Guyger’s social media postings should remind us of all the racist texts and Facebook postings by police officers across America that have come to light in recent years.

Guyger’s bigoted thinking appears to have prevented her from giving Mr. Jean CPR. Instead of doing that we’re told she was making a 911 call and that her mind was in panic mode. If we’re to accept this rationale it means Guyger should’ve never been a police officer. Shouldn’t the police be expected to be able to perform and function under extreme pressure?

However, it seems clear Guyger was more concerned with covering up her reckless actions making a bad situation worse. Perhaps, if she had tried to give Jean lifesaving aid the outcome might have been different. But selfishly she decided preserving her White life was more important than the Black life she had just violated.

Guyger’s trigger-happy stance—one that is endemic in institutionally racist police departments—was revealed in another text message. She reportedly had a social media page entitled “quotes of inspiration,” where one of the entries reads: “Kill first, die last.”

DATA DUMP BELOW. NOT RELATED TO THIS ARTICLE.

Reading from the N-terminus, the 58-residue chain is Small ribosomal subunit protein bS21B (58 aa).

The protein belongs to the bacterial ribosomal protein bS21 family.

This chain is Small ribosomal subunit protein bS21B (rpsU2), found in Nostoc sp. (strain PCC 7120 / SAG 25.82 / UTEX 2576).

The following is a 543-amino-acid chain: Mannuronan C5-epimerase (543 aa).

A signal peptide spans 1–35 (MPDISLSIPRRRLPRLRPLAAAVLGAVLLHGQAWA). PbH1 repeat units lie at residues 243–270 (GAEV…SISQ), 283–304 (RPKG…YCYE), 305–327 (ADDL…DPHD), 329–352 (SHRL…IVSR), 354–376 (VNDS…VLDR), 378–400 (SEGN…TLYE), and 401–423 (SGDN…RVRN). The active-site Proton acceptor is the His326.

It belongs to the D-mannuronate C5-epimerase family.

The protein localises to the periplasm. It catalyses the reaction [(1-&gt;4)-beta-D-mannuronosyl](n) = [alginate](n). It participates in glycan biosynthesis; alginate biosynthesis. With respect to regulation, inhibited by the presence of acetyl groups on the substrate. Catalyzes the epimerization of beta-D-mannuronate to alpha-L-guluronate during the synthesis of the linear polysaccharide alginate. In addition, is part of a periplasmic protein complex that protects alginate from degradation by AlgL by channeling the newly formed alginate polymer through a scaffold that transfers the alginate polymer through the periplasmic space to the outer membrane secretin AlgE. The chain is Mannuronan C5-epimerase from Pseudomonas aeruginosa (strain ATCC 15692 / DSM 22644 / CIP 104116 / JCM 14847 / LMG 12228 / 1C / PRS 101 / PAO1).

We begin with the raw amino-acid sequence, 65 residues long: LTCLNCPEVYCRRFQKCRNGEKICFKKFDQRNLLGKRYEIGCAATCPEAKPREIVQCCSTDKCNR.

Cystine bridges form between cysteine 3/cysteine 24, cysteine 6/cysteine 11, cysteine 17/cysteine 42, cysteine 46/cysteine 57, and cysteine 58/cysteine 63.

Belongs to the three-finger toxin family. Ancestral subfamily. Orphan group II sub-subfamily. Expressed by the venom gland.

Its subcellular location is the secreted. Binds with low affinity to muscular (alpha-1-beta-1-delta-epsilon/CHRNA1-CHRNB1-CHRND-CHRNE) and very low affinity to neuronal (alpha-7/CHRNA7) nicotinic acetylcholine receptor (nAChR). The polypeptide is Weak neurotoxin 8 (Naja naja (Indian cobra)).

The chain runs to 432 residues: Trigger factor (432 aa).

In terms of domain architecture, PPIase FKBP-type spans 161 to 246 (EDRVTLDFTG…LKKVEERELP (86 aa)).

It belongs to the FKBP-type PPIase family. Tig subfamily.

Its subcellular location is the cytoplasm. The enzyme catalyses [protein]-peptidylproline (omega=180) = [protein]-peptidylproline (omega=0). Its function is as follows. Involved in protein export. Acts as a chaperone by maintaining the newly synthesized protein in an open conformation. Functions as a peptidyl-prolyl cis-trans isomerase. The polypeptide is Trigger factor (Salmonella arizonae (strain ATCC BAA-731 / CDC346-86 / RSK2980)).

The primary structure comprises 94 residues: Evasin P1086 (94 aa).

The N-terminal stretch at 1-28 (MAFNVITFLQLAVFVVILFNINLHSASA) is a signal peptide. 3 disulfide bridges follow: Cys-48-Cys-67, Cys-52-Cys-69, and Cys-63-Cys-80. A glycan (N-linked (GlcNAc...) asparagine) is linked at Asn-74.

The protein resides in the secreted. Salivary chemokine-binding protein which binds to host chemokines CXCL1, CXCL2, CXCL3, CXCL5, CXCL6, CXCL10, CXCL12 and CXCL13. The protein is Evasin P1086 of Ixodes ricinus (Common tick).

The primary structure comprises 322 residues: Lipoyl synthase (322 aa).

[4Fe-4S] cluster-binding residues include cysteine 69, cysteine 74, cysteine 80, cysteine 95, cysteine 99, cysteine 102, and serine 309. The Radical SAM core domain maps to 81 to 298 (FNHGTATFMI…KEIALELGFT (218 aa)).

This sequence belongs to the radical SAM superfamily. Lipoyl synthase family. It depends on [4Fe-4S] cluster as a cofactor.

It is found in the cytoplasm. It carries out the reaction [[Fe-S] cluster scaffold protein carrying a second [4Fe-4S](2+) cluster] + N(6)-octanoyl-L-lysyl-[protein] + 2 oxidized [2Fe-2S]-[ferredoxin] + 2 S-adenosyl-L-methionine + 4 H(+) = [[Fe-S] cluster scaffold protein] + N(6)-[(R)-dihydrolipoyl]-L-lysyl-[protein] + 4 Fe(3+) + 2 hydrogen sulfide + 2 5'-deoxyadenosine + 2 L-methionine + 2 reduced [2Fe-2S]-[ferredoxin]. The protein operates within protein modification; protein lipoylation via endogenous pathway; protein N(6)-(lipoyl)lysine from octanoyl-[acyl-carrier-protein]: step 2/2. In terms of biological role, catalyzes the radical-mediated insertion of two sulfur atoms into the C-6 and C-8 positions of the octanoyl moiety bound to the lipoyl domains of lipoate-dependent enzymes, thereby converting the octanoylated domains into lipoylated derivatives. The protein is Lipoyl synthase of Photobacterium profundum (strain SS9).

Isn’t it clear this adage was in her distorted mind when she opened fire on Jean? Is this the kind of mentality we want police officers to operate with on our streets knowing the bullseye will largely be upon African-Americans?

In this time, America’s political leadership must be made to comprehensively address the institutional racism that is so deeply embedded in America policing. Black America must force 2020 Presidential candidates to address this. To date, former HUD Secretary Julian Castro is the only candidate to produce a detailed policing plan.